Biography 26.2 (2003) 329-331
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There is an amusing old chestnut about former Confederate cavalry commander Joseph "Fighting Joe" Wheeler, while he served as Major-General of U.S. Volunteers during the war against Spain in 1898. In an assault upon entrenched Spaniards, Wheeler, now in his sixties, urged his men forward with the cry, "Let's go boys, let's get them Yankees." His staff had to remind him that he was now a Yankee himself. Notwithstanding Fighting Joe's memory lapse, the Spanish-American War was but one of several symbolic events at the turn-of-the-century, capping the triumph of national reconciliation. A conspicuous casualty of this process was racial justice for African Americans.
By the nineteenth century's close, the memory of the earlier struggle between North and South had undergone considerable metamorphosis. Some memories had been gently massaged, others altogether forgotten, and still others, considerably altered. Most altered were those memories related to the racial tensions that were paramount in the conflict. By 1900 most Northerners were uninterested in dredging up the darker side of the war, and had acquiesced to a new generation of Southern apologists, novelists, and historians who were recasting the conflict as a non-ideological disagreement between the states. David W. Blight's Beyond the Battlefield: Race, Memory, and the American Civil War is an investigation into this curious phenomenon. Emphatically, Blight posits that both the history and the memory of the Civil War are legitimate and necessary avenues of study, and that the distinction between the two has often been blurred by partisan purpose.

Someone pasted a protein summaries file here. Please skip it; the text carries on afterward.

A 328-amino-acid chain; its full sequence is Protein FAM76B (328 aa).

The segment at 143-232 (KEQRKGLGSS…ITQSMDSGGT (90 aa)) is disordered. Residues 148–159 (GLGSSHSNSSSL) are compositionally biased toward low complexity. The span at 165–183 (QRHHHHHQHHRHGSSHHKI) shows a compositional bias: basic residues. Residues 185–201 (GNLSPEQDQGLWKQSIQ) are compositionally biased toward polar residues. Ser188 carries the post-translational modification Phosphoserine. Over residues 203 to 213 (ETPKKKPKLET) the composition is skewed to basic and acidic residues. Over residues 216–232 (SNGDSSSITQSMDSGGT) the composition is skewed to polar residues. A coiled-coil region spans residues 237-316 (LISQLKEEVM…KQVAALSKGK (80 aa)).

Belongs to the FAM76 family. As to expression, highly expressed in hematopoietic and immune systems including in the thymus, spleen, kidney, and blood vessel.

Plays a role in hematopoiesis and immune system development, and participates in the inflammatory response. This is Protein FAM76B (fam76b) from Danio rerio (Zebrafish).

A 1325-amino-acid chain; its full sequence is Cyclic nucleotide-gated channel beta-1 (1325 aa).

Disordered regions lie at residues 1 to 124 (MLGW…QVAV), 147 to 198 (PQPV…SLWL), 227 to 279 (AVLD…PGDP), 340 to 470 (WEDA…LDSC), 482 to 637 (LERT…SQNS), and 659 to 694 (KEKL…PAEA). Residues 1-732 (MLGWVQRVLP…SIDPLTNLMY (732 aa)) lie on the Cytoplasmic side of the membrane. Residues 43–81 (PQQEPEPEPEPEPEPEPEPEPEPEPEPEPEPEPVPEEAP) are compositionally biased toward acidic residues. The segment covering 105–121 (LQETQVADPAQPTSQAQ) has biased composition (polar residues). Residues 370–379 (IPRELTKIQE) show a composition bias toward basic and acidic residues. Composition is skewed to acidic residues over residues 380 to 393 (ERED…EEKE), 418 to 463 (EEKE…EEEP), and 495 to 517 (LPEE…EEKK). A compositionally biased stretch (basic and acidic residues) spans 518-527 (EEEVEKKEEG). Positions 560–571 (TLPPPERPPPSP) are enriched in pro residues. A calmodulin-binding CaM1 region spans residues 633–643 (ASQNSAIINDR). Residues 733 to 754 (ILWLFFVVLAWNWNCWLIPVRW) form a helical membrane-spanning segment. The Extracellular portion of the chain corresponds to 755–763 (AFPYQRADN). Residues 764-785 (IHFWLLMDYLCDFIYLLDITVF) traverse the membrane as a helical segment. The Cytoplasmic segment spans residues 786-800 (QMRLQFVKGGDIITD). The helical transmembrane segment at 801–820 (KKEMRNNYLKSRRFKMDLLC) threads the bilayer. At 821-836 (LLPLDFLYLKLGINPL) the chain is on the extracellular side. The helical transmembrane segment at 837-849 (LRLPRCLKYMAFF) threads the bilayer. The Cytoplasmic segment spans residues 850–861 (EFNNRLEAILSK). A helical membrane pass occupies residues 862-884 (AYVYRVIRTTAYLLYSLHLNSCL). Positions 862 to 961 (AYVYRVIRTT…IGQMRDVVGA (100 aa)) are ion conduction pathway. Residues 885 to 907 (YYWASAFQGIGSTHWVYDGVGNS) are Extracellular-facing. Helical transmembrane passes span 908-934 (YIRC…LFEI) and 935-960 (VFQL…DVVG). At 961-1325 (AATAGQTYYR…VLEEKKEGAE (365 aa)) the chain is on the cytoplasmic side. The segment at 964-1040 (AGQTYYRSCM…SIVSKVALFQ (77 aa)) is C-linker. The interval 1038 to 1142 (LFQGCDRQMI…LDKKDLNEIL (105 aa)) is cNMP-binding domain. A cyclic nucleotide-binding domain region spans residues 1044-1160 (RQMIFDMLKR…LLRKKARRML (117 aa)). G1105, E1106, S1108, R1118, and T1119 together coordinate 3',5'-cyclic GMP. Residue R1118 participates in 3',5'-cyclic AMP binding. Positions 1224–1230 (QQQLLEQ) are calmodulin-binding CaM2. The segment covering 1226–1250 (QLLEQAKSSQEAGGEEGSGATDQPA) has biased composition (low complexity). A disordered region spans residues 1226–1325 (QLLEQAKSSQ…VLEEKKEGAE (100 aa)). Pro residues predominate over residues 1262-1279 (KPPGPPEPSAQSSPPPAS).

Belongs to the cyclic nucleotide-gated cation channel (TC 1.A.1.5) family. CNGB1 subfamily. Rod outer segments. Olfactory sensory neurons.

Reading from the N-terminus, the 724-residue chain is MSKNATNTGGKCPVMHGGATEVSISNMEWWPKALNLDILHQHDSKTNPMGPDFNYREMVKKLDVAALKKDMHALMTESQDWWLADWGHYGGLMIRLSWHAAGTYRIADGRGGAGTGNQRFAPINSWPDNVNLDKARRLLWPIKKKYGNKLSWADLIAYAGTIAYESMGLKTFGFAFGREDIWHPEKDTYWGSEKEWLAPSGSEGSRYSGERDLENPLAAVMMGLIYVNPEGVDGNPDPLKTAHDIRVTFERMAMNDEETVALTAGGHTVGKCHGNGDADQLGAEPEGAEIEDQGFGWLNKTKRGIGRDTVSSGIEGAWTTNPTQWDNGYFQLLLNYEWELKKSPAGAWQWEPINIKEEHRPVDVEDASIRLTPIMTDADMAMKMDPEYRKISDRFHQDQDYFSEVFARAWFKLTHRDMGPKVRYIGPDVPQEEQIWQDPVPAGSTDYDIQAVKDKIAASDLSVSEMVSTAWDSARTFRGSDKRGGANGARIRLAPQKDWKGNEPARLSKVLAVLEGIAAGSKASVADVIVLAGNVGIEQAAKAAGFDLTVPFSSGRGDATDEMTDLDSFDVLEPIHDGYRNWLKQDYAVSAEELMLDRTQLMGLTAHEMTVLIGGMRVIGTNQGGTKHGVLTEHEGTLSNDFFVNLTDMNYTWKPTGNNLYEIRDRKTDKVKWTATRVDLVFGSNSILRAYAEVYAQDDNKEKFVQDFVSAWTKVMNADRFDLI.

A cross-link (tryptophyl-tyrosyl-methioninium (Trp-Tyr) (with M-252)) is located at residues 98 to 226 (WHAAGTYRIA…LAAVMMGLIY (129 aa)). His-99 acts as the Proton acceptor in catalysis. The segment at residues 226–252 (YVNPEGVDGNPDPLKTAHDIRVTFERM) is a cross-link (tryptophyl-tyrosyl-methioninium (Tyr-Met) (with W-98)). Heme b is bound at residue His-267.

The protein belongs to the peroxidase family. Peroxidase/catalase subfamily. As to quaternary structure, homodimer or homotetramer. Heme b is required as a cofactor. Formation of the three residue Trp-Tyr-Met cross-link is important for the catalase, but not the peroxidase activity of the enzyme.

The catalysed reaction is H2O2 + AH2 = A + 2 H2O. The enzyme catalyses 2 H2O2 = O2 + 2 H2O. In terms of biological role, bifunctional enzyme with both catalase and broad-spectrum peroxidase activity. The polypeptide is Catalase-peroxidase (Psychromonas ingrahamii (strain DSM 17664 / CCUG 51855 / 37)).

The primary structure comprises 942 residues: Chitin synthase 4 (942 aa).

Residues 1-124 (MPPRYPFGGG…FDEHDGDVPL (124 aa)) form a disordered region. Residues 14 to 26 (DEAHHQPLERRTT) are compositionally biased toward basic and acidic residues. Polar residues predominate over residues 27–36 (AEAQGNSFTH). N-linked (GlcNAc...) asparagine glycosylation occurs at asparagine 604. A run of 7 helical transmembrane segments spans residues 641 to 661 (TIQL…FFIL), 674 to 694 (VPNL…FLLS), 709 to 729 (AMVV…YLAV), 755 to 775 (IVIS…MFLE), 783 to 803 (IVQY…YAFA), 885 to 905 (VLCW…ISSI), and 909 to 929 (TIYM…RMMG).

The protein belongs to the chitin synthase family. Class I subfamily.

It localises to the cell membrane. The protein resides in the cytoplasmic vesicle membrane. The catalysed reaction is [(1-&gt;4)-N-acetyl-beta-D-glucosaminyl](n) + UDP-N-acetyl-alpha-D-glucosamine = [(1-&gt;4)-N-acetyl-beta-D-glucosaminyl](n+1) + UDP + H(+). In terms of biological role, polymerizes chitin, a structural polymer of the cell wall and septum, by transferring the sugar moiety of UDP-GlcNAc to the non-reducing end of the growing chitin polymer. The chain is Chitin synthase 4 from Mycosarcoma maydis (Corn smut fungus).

Beyond the Battlefield is a compilation of previously published essays and lectures woven together into a unified strand, spanning the author's contribution to the field. Blight's scholarly interests dictate the study's organization. The first part deals with the meaning of the cause, course, and consequences [End Page 329] of the war. The second section focuses on the nature of African American history and the significance of race in American history. The final essays discuss the character and purpose of the study of historical memory (xi).
Central to Blight's argument is that the fundamental cause of the war—slavery—and what could have been its primary consequence—racial justice—were obscured in the national and historical consciousness of that event in the remaining decades of the nineteenth century. In a close examination of various memorials, commemorations, reunions, statue building, and observances of Memorial Day, Blight argues that the nation suffered from acute historical amnesia, allowing for a racist recasting of the Civil War and the Reconstruction period. Amnesia induced nostalgia and sentiment which, in turn, fostered a spirit of national reconciliation. Unfortunately, the very cause of the war was forgotten in the process. As one of Blight's essays suggests, the Civil War was no longer a revolution remembered, but had become a quarrel forgotten. Increasingly, the Southern version of the war was accepted, as demonstrated in the general acceptance of the "Lost Cause" interpretation. To paraphrase the old bromide, the North won the war but lost the peace. The overthrow of Reconstruction governments in the South was political defeat, while the ascendancy of southern apologies justifying secession and slavery marked the North's ideological defeat. More than anything, however, this reconciliationist vision sowed the seeds of institutionalized racism as demonstrated in the rapid adoption of restrictive racial codes and Jim Crow laws.
Blight is at his perceptive best when noting that there were those who resisted the trend towards the reconciliationist view. Frederick Douglass, a dominant figure in several essays, knew well the stakes involved in the struggle for remembrance of the war. Former slave and outspoken abolitionist, Douglass remained Abraham Lincoln's racial conscience throughout the war. Afterwards, he grew chagrined that the nation was losing its memory of the...